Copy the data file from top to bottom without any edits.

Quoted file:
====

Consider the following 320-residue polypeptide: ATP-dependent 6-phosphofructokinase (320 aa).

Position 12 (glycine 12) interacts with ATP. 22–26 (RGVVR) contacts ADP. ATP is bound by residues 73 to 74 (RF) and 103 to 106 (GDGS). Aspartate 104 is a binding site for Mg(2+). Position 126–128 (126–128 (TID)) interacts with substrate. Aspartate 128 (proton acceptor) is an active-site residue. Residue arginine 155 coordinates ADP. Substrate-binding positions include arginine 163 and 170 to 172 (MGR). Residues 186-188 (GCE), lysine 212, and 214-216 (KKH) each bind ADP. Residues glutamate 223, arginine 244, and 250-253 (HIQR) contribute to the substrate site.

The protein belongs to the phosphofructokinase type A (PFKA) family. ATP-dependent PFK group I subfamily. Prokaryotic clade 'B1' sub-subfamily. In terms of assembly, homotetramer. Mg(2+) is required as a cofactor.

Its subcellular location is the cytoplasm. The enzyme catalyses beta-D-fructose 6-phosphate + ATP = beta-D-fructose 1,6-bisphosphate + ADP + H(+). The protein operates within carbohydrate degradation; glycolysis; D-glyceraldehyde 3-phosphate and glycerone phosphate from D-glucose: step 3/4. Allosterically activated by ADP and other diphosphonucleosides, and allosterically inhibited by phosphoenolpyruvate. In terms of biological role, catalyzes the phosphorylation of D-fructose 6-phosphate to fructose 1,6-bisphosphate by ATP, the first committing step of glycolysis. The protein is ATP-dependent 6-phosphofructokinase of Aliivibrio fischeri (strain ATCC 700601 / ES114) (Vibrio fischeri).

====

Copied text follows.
Consider the following 320-residue polypeptide: ATP-dependent 6-phosphofructokinase (320 aa).

Position 12 (glycine 12) interacts with ATP. 22–26 (RGVVR) contacts ADP. ATP is bound by residues 73 to 74 (RF) and 103 to 106 (GDGS). Aspartate 104 is a binding site for Mg(2+). Position 126–128 (126–128 (TID)) interacts with substrate. Aspartate 128 (proton acceptor) is an active-site residue. Residue arginine 155 coordinates ADP. Substrate-binding positions include arginine 163 and 170 to 172 (MGR). Residues 186-188 (GCE), lysine 212, and 214-216 (KKH) each bind ADP. Residues glutamate 223, arginine 244, and 250-253 (HIQR) contribute to the substrate site.

The protein belongs to the phosphofructokinase type A (PFKA) family. ATP-dependent PFK group I subfamily. Prokaryotic clade 'B1' sub-subfamily. In terms of assembly, homotetramer. Mg(2+) is required as a cofactor.

Its subcellular location is the cytoplasm. The enzyme catalyses beta-D-fructose 6-phosphate + ATP = beta-D-fructose 1,6-bisphosphate + ADP + H(+). The protein operates within carbohydrate degradation; glycolysis; D-glyceraldehyde 3-phosphate and glycerone phosphate from D-glucose: step 3/4. Allosterically activated by ADP and other diphosphonucleosides, and allosterically inhibited by phosphoenolpyruvate. In terms of biological role, catalyzes the phosphorylation of D-fructose 6-phosphate to fructose 1,6-bisphosphate by ATP, the first committing step of glycolysis. The protein is ATP-dependent 6-phosphofructokinase of Aliivibrio fischeri (strain ATCC 700601 / ES114) (Vibrio fischeri).